Here's How to Avoid Becoming a Victim of That Weird Chinese Ghost Scam

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Those con artists who've been duping your parents and grandparents out of money and valuables are considered pretty darn good at what they do, which is why it might behoove you to attend tomorrow's community meeting.

The District Attorney's Office is hosting a town hall meeting to teach attendees how to not become the next victim of this so-called Chinese Ghost scam that's plagued San Francisco's Asian community.

"People have said these con artists are so good that there are still people being victimized," said Officer Albie Esparza.

See our previous coverage on the Asian Ghost Scam


Earlier this summer, police arrested three women who they believe are responsible for scamming older, Asian women out of money and jewelry by convincing them they had evil spirits attached to them. Despite those arrests, more victims have come forward as of late, reporting similar incidents.

In all scenarios, the victim -- typically an older Asian woman -- is approached by the suspects, who inform her that she has somehow gotten intertwined with evil spirits, possibly by stepping on blood. The suspects then tell their victim they will perform a "purification ceremony" to rid her of these bad spirits. The victim is instructed to go home, gather all he valuables, and bring them back to the suspects for the "purification ceremony."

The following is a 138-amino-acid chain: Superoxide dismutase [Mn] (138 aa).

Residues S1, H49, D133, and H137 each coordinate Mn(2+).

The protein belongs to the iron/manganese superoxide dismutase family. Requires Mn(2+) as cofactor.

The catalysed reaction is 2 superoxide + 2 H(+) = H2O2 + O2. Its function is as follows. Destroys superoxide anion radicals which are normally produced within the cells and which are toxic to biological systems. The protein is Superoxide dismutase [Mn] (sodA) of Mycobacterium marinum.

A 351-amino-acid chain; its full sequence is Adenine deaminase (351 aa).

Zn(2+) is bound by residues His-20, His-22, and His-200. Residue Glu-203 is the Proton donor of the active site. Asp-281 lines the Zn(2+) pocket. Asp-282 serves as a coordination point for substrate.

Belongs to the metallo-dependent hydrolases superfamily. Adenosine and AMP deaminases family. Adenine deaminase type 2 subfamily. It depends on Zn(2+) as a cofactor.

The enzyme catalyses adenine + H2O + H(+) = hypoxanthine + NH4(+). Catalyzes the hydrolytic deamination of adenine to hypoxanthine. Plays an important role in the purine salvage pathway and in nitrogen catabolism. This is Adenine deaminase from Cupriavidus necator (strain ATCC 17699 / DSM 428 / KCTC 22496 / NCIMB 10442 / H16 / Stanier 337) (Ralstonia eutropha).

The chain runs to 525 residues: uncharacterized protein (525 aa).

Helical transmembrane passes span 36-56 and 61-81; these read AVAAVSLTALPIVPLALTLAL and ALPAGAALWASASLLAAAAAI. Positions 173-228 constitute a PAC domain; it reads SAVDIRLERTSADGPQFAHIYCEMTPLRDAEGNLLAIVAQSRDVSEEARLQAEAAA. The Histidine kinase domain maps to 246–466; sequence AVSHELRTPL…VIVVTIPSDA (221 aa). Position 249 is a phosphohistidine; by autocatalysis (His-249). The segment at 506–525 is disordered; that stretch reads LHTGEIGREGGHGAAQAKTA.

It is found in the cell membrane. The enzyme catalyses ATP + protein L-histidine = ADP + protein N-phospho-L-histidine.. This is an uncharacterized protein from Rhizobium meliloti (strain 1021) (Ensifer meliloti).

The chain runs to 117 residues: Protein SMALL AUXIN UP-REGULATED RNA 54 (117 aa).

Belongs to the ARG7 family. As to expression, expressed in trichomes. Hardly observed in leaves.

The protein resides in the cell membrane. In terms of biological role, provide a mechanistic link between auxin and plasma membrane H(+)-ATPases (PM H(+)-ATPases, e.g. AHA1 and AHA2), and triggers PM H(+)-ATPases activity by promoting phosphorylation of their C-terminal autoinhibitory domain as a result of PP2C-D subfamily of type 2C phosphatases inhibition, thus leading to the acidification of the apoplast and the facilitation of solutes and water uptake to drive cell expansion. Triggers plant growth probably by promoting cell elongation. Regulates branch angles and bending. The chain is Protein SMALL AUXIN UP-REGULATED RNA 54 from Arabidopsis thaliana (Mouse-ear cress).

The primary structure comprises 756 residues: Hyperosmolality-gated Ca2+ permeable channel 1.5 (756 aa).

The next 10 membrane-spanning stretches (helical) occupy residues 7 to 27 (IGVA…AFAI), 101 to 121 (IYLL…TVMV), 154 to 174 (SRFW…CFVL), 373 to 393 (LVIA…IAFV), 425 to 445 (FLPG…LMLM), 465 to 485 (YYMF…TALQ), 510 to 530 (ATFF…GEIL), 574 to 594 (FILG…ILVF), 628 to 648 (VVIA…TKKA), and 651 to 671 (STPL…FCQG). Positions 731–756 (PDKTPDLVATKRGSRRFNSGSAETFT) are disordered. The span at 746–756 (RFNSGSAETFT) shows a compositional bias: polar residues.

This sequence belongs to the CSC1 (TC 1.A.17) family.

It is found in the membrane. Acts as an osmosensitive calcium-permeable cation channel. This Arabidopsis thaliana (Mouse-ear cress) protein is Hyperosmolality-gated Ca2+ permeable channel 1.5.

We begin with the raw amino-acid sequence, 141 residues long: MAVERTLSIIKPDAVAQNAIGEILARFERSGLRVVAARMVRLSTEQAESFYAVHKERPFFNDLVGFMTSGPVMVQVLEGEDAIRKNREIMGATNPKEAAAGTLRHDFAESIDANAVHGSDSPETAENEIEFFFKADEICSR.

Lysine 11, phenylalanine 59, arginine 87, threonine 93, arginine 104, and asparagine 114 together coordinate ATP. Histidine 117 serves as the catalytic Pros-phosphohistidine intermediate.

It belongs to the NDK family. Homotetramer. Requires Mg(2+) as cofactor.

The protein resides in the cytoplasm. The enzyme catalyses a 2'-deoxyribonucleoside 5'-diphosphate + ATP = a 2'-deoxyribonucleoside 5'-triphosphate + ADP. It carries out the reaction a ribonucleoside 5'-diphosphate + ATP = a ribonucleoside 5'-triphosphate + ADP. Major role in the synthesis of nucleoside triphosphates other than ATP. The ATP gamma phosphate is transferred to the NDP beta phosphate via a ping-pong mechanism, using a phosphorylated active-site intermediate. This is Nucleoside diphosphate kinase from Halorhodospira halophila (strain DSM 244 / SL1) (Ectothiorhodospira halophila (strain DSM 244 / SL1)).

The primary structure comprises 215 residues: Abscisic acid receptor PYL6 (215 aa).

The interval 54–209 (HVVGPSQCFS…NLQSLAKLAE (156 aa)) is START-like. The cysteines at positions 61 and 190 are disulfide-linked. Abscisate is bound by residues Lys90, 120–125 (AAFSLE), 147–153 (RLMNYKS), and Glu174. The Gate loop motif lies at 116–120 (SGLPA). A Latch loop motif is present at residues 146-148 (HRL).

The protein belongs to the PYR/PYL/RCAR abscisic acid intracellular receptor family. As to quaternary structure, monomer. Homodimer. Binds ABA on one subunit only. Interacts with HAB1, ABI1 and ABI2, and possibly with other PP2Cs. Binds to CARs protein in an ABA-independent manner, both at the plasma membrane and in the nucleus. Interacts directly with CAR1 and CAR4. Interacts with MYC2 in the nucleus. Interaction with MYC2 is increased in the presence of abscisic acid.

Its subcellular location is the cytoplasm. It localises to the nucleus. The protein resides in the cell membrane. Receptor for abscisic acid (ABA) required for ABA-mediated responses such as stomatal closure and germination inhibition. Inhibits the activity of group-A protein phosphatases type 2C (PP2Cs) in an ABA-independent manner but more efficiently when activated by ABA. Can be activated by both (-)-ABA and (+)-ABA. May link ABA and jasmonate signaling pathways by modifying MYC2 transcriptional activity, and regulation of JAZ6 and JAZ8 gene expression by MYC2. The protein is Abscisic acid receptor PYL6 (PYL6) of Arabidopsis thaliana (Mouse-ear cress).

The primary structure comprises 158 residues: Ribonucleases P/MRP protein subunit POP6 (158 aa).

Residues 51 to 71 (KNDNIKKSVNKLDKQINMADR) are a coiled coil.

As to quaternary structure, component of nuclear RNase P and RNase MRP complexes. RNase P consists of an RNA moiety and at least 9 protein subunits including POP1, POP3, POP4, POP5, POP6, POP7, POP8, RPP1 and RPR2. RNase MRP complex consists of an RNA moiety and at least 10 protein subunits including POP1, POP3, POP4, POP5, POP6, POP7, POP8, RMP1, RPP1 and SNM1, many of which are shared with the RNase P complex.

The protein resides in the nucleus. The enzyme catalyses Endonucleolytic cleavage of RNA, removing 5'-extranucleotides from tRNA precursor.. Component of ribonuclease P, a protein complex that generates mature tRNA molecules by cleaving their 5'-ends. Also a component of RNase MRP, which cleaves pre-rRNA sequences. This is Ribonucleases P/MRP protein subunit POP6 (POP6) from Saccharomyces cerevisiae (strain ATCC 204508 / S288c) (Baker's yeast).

Over the summer, the suspects collected more than $1 million in cash and jewelry from more a handful of victims. The crooks struck again earlier this month, conning a few more women out of $35,000, police said.

The three women who were arrested earlier this summer are scheduled to appear in court next month. However, police say they aren't sure whether the latest string of scams is part of a larger ring, or if it was just a bunch of copycats. "We don't know ... who are the people behind the scenes, who is paying the people to travel the streets, and who is the mastermind behind this," Esparza said.

It's been disconcerting enough to the Asian community that more than 100 people showed up to the DA's last community meeting to discuss the issue back in August. "This has been happening in other jurisdictions across the country, and it's important that people know how to protect themselves," said DA spokesman Alex Bastian.

So head down to the tomorrow's meeting and learn how to hold onto your priceless jewelry. The meeting will be held at the South Sunset Community Center, 2601 40th Ave., at 11 a.m.

And if you have been a victim, call the cops now and report it.

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grrlpowercomic
grrlpowercomic

@SFWeekly Not believing in nonsense like ghosts is a pretty good place to start.

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